1. Duncan Massey

    I’ve been thinking something similar myself; I think it’s a great idea as long as they’re are definite parameters set at the outset of the relationship.


  2. Rob (aka “Ron” on TV?), Arsen Wenger as a mentor for Garry Monk is not a bad idea but it’s highly unlikely to be anything more. Can you imagine the owners of Leeds meeting even a fraction of the salary Wenger would command?


    • Yeah, Ron – I’ll never live it down 🙄 I think we’d be on a different planet financially, if we went up. So the major obstacle to this is the sheer bloody unlikelihood of it, rather than any fiscal considerations.


  3. Scally Lad

    It’s hopeful thinking, Rob, but we’re going to have to be free of Championship quicksand to earn even a look from Wenger. As you say, Monk is our manager of the moment, and he’s lifted us from fear of relegation and made us dream of getting into the playoffs. To fire him now would be disloyal. Cellino, I’m sure, will fire him when a manger the stature of Wenger is available, but if we’re just a leading club in the Championship, we’re not going to interest any manager the caliber of Wenger. He’ll be looking to top-level Premiership sides – and, even more likely, world-famous top-level sides in Europe or America first. And how, too, at this point, would we be able to meet his pay packet demands?


  4. It’s not often I agree with you, but I’m also very fond of Arsenal and think Arsene Wenger is an amazing manager.

    The problem is, even though Garry Monk is out of contract at the end of the season and his style of football is the complete opposite of Wenger’s, you can’t bring yourself to say Wenger should be the manager.

    For a man to have a true influence he has to have full control, so you either believe in the Wenger way or the Monk way, there’s no way they could work together.


  5. By the way, we did the same thing to Wilko.

    And we forced Wilko out, only to support the likes of Grayson, McDermott, Redfearn and Evans years later.


  6. Alan Wilson

    I would suggest you think a little deeper and also more out of the box about this Rob. Yes it is a great idea but would finance be a problem? After the twenty years of managing Arsenal a complete change of environment and responsibilities might just be what he could be looking for. The responsibilities you have suggested are sound and it could be a way for Arsene to remain in football without stress. Not only that it could be a way for him repaying football by utilizing his knowledge for the better good of the game. That is my two pennyworth but I have to say your idea is excellent and any comments I have made are not meant to be any criticism against you. Actually more in the way of encouraging you to explore your idea more.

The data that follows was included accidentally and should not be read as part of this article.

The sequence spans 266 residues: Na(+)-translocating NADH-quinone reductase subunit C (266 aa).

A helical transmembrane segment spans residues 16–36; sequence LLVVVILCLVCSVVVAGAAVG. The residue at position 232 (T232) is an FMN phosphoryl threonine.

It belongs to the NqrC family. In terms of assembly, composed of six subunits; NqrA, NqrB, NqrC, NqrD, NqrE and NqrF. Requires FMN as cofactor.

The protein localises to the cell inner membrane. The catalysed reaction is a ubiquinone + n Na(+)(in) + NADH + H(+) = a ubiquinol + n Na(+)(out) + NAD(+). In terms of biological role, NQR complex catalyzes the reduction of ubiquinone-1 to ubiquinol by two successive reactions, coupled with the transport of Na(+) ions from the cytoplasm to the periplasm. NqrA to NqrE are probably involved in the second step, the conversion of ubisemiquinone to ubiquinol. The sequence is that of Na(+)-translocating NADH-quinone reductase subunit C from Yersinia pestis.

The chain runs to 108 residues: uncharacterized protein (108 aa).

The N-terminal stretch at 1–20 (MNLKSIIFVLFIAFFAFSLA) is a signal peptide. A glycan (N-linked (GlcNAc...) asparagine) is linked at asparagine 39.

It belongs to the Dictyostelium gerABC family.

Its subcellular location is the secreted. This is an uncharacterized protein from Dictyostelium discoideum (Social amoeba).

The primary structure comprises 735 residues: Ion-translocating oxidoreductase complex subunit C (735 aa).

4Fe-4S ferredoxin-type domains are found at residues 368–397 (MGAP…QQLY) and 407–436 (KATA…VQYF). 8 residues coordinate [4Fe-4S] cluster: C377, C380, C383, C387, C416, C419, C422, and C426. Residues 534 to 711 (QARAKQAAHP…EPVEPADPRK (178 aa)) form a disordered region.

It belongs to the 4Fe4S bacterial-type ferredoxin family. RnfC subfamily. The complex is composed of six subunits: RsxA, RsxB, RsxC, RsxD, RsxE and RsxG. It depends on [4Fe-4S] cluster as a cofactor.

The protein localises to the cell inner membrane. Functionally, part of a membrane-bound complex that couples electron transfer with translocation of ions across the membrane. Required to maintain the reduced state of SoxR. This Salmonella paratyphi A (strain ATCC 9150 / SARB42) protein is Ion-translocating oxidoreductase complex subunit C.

7. Alan Wilson

    I forgot to add that your idea is not pie in the sky because people like Duncan Massey have had similar thoughts too. Other ideas may be put forward which will give you plenty of food for thought later in the day.


  8. Oh dear Rob. You have finally lost it.


  9. Is it April 1st?
    How much money has he had and How many great players has he taken to that club with only basic results?


  10. My problem with this would be the press and the media. Even if GM had a brilliant relationship with Wenger the knives would be out. We are not liked and that’s a fact. There are those out there who would choke rather than give Leeds any credit and any opportunity to stir the big pot they would relish. Great idea Rob, nothing but respect for a gentleman in a mammoth job but have never believed in fairy tales. Might just change my mind at the end of the season though.


  11. I’m reminded of the last “great arsenal manager” we had , George graham , didn’t exactly set the world on fire rob ,,


    • Actually, that 97/98 season was one of my favourites ever, and I was gutted to see GG go. And I’m not advocating Arsène for manager – I just think his knowledge and experience would be invaluable in a background/development role. After 20 years at the sharp end, it might be the right job at the right time for Wenger.


  12. I don’t think the analogies support your case. Taylor was Clough’s partner, not mentor: Allison – Mercer’s assistant whom he groomed to be his successor. Wenger would not fit any of these roles. At most, he’d be an adviser, which begs the question of why a promotion-winning Manager, already with Premiership experience and some success, would need him. The fruitful parts of the ‘Wenger Revolution’ have become everyday practice in big clubs like ours, so what else is there left for a young Manager to learn from him ? How to succeed ? – Wenger’s record here is disputed, and Leeds is quite a different club than Arsenal, which now tends to be a club for respectable ‘cosmopolitans’. We are closer in mentality to those ‘somewhere’ Arsenal supporters who seemingly want him to retire.


  13. I agree totally rob. with wenger as backing to intelligent monk we would only go one way. Finance a big problem but maybe arsene my enjoy the challenge of proving people wrong. Its a great dream of a good young manager with a great proven man to turn to, but alas I feel mr wenger may feel such a project too great at this time in his life. Heres to dreams though, it what keeps us going mate. MOT


  14. Blimey Rob, can I have a pint of whatever you’ve been drinking?!!! Had to check the date, thought maybe I had slept through until April 1st.